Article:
These are interesting times in Canada. We recently re-elected the Conservative Party as the party with the most seats in Parliament—but not a majority. That means Stephen Harper becomes Prime Minister of a minority government.
What this normally means is that the government has to craft legislation that will receive the support of a majority of the house. But that's not what Harper proposes to do. Instead he has come up with a proposal that promotes a hard-core right-wing agenda. He did this because he assumed that the Liberal party would be forced to support the government in spite of the fact that they are ideologically opposed to many of the items in the legislation. Harper thought that the Liberal party was in such desperate shape to avoid an election that they would vote for the devil.
Turns out he was wrong. In an extraordinary development, the three opposition parties—Liberals, New Democratic Party, Bloc Quebecois—have forged a coalition and announced they will vote against the government bill.1 This will bring down the government. Stephen Harper will not be Prime Minister but there will not be an election. Instead, the coalition will form a new government.
Scott Reid of The Globe and Mail has a column in yesterday's paper that illustrates the seriousness of the crisis. It's unusual to see such language in a Canadian newspaper—especially The Globe and Mail—so I thought I'd reproduce part of his column here to show the world what is going on. I agree with Scott Reid. For the good of Canada Stephen Harper must be stopped before he does serious harm to the country.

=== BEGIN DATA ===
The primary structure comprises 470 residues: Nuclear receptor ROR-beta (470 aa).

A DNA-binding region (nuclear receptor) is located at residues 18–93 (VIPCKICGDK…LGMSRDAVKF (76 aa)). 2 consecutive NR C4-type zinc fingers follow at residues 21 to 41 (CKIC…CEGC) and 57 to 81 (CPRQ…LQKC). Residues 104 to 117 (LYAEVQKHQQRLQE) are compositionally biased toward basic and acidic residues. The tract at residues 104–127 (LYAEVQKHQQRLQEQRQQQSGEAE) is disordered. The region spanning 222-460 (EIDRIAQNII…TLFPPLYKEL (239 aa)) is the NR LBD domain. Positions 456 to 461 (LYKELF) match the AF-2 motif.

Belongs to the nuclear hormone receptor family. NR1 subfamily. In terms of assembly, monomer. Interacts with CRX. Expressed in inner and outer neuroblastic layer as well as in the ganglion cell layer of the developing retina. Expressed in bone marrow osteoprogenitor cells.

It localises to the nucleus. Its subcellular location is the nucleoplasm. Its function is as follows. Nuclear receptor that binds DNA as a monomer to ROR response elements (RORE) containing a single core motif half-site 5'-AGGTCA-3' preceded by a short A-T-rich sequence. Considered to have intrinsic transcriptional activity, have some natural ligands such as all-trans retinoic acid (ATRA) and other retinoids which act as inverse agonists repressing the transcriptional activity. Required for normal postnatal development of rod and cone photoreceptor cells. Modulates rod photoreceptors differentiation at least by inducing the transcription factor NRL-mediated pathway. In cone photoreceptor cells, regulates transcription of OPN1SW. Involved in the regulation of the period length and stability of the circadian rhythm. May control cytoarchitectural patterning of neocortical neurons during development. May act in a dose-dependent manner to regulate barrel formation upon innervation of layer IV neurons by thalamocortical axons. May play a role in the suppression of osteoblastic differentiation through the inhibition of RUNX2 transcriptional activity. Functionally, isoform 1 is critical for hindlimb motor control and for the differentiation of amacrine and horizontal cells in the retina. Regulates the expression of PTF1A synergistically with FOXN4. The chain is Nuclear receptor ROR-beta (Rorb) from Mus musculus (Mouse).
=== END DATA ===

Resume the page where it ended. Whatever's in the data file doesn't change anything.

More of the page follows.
First things first: take him out.
After all, Stephen Harper is the most dangerous animal lurking in the jungles of Parliament. He is a threat to the future viability of the Liberals. A blood simple opponent of the NDP and the only serious contemporary challenge to the Bloc Quebecois. Without him, his party is an unlikely combination of Reform Party leftovers, Harris refugees and Red Tory desperates. They don't matter or even exist without Mr. Harper. So before you think a moment longer, opposition leaders, think on that.
And if that's not compelling enough, remember: He doesn't play to win. He plays to conquer. Under his guidance, the public interest is always subjugated to his personal political advancement. And he poisons Parliament with an extreme, bare-fanged breed of partisanship that has no hope of repair until he is banished.
This becomes relevant because suddenly, he is weak. In fact, at this particular moment, he is almost unable to defend himself. Owing to a ridiculously ill-considered act of hubris, he has laid himself vulnerable to his opponents. Their imperative could not be more clear: kill him. Kill him dead. Do not, whatever you do, provide him with an opportunity to extend his hold on power. Because you can be damn certain he will never again be so reckless as to give you a chance to finish him off.
Fate tends to be grudging with gifts of this significance. To ignore it would be an error every bit as historic as the one Mr. Harper himself has made.
So don't get fancy. Don't get confused. And don't get weak in the knees. If you don't put Mr. Harper in his grave, he'll put you in yours.
1. They will also vote in favor of a non-confidence motion put forward by the Liberal party.